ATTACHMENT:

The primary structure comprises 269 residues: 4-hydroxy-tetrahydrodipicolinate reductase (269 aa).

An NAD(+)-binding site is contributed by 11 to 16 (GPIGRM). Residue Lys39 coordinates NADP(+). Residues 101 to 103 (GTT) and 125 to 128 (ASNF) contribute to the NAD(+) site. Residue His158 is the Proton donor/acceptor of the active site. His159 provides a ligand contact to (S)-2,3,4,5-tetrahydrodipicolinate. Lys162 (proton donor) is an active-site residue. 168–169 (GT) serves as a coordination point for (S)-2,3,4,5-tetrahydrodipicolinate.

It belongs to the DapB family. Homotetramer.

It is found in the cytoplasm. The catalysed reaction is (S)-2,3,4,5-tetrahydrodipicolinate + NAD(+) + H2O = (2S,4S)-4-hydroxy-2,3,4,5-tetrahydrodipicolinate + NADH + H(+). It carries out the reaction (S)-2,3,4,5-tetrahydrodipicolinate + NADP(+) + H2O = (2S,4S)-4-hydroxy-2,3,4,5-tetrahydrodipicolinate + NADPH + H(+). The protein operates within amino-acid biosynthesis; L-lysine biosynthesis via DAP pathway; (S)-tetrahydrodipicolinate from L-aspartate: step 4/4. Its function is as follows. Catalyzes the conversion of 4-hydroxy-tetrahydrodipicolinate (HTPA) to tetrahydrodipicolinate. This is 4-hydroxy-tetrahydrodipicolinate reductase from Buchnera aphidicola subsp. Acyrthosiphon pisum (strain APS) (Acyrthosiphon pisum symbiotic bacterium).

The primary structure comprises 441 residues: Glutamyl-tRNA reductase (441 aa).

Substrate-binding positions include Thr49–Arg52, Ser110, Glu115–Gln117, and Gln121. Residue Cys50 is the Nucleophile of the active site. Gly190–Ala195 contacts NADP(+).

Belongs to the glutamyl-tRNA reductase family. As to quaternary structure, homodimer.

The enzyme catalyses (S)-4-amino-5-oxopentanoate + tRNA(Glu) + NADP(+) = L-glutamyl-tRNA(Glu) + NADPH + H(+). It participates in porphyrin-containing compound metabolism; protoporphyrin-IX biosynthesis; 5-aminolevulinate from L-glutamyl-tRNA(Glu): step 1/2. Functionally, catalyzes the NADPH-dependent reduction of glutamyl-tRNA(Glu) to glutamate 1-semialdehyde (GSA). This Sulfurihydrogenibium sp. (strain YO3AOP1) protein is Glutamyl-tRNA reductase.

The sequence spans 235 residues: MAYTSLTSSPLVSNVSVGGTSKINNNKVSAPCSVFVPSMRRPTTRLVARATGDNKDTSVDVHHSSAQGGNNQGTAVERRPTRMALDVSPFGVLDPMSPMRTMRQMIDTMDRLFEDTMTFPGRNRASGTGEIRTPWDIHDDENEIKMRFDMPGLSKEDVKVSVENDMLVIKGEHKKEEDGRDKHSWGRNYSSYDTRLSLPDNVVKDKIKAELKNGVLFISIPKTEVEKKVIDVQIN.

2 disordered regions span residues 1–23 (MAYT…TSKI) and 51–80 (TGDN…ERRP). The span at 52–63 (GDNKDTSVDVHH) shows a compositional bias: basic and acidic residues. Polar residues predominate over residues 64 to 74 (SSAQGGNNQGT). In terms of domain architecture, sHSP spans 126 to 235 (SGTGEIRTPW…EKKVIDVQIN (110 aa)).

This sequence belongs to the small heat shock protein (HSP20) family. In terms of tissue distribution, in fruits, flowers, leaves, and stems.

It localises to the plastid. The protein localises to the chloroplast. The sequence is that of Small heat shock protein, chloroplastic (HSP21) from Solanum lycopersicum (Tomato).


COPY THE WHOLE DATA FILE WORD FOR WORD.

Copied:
The primary structure comprises 269 residues: 4-hydroxy-tetrahydrodipicolinate reductase (269 aa).

An NAD(+)-binding site is contributed by 11 to 16 (GPIGRM). Residue Lys39 coordinates NADP(+). Residues 101 to 103 (GTT) and 125 to 128 (ASNF) contribute to the NAD(+) site. Residue His158 is the Proton donor/acceptor of the active site. His159 provides a ligand contact to (S)-2,3,4,5-tetrahydrodipicolinate. Lys162 (proton donor) is an active-site residue. 168–169 (GT) serves as a coordination point for (S)-2,3,4,5-tetrahydrodipicolinate.

It belongs to the DapB family. Homotetramer.

It is found in the cytoplasm. The catalysed reaction is (S)-2,3,4,5-tetrahydrodipicolinate + NAD(+) + H2O = (2S,4S)-4-hydroxy-2,3,4,5-tetrahydrodipicolinate + NADH + H(+). It carries out the reaction (S)-2,3,4,5-tetrahydrodipicolinate + NADP(+) + H2O = (2S,4S)-4-hydroxy-2,3,4,5-tetrahydrodipicolinate + NADPH + H(+). The protein operates within amino-acid biosynthesis; L-lysine biosynthesis via DAP pathway; (S)-tetrahydrodipicolinate from L-aspartate: step 4/4. Its function is as follows. Catalyzes the conversion of 4-hydroxy-tetrahydrodipicolinate (HTPA) to tetrahydrodipicolinate. This is 4-hydroxy-tetrahydrodipicolinate reductase from Buchnera aphidicola subsp. Acyrthosiphon pisum (strain APS) (Acyrthosiphon pisum symbiotic bacterium).

The primary structure comprises 441 residues: Glutamyl-tRNA reductase (441 aa).

Substrate-binding positions include Thr49–Arg52, Ser110, Glu115–Gln117, and Gln121. Residue Cys50 is the Nucleophile of the active site. Gly190–Ala195 contacts NADP(+).

Belongs to the glutamyl-tRNA reductase family. As to quaternary structure, homodimer.

The enzyme catalyses (S)-4-amino-5-oxopentanoate + tRNA(Glu) + NADP(+) = L-glutamyl-tRNA(Glu) + NADPH + H(+). It participates in porphyrin-containing compound metabolism; protoporphyrin-IX biosynthesis; 5-aminolevulinate from L-glutamyl-tRNA(Glu): step 1/2. Functionally, catalyzes the NADPH-dependent reduction of glutamyl-tRNA(Glu) to glutamate 1-semialdehyde (GSA). This Sulfurihydrogenibium sp. (strain YO3AOP1) protein is Glutamyl-tRNA reductase.

The sequence spans 235 residues: MAYTSLTSSPLVSNVSVGGTSKINNNKVSAPCSVFVPSMRRPTTRLVARATGDNKDTSVDVHHSSAQGGNNQGTAVERRPTRMALDVSPFGVLDPMSPMRTMRQMIDTMDRLFEDTMTFPGRNRASGTGEIRTPWDIHDDENEIKMRFDMPGLSKEDVKVSVENDMLVIKGEHKKEEDGRDKHSWGRNYSSYDTRLSLPDNVVKDKIKAELKNGVLFISIPKTEVEKKVIDVQIN.

2 disordered regions span residues 1–23 (MAYT…TSKI) and 51–80 (TGDN…ERRP). The span at 52–63 (GDNKDTSVDVHH) shows a compositional bias: basic and acidic residues. Polar residues predominate over residues 64 to 74 (SSAQGGNNQGT). In terms of domain architecture, sHSP spans 126 to 235 (SGTGEIRTPW…EKKVIDVQIN (110 aa)).

This sequence belongs to the small heat shock protein (HSP20) family. In terms of tissue distribution, in fruits, flowers, leaves, and stems.

It localises to the plastid. The protein localises to the chloroplast. The sequence is that of Small heat shock protein, chloroplastic (HSP21) from Solanum lycopersicum (Tomato).